New articles on the Blog of Belgium WWIIWhat's new on the Belgium WWII-blog?
A couple of months ago we announced the launch of the Belgium WWII-blog. Since then, new articles have been published online. They deal with current debates on the perception of the Second World War, the challenges with regard to remembrance of the war as well as new forms of interactions with the target audience of historical projects.
This year, we commemorate the 75th anniversary of the Liberation, and several articles directly or indirectly discuss particular aspects of remembrance of the war.
In her article 'Belgisch verzet: een vraagstuk uit ons collectief geheugen' (Belgian resistance: an issue of our collective memory), Babette Weyns, doctoral student at the University of Ghent, addresses the perception of the resistance and the division that unintentionally arose around it in the postwar period. She furthermore deplores the absence of a real reference work about the resistance in Belgium as well as the lack of some form of social consciousness about its heritage.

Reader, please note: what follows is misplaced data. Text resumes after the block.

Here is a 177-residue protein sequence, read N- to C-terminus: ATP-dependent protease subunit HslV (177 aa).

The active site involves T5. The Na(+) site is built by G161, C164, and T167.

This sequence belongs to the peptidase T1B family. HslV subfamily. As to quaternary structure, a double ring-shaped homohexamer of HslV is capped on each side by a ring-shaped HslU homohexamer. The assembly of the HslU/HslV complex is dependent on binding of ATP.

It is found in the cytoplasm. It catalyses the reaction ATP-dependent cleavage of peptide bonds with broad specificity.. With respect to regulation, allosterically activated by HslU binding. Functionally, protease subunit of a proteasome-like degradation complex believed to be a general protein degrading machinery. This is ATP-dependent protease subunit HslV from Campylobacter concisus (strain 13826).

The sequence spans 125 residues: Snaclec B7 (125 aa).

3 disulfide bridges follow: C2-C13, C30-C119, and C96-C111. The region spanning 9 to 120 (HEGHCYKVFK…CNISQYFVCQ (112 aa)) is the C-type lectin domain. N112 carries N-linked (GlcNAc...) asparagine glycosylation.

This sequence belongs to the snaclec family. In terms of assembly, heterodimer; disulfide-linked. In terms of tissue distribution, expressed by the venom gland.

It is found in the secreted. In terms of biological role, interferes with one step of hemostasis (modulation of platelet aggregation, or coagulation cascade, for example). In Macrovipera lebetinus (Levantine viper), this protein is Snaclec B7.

The question of how the resistance is remembered is also present in the article by Chantal Kesteloot entitled 'Walthère Dewé ou Léon Degrelle ? Où est la mémoire de la Seconde Guerre mondiale?' (Walthère Dewé or Léon Degrelle? Where lies the memory of the Second World War?). The name Walthère Dewé, who was a renowned resistance fighter during both World Wars, has sunk into oblivion, unlike the name Léon Degrelle, which has stayed in people's minds. How did this happen?
This question is also linked to the issue of collaboration, its place in public debate and its memory. The issue is also raised by exploring the controversies caused by an exhibition about the artist Georges Wasterlain in Charleroi, who was a convicted collaborator, and through contributions and debates taken from the symposium of “Groupe Mémoire – Groep Herinnering” held in Antwerp in March.
There is also literature about the heritage of war, largely discussed in Flanders but only rarely translated into other languages ('Vu de Flandre. La Seconde Guerre mondiale, un débat en héritage ?' (From a Flemish perspective. The Second World War – a debate about heritage ?).
Although he takes a different perspective, the article by Nico Wouters ('De herdenkingen aan WO II : meer geschiedenis, minder herinnering' - Memory of WWII: More history, less remembrance) also addresses the challenges related to the Second World War and its historiography. He pleads for more involvement in the comprehension of the past instead of exclusively commemorating it. He also draws our attention to the fact that while there is still an abundance of new books being published about the Second World War, considerable gaps in our historical knowledge about the conflict remain. He calls for an increase in public spending in research and access to archives.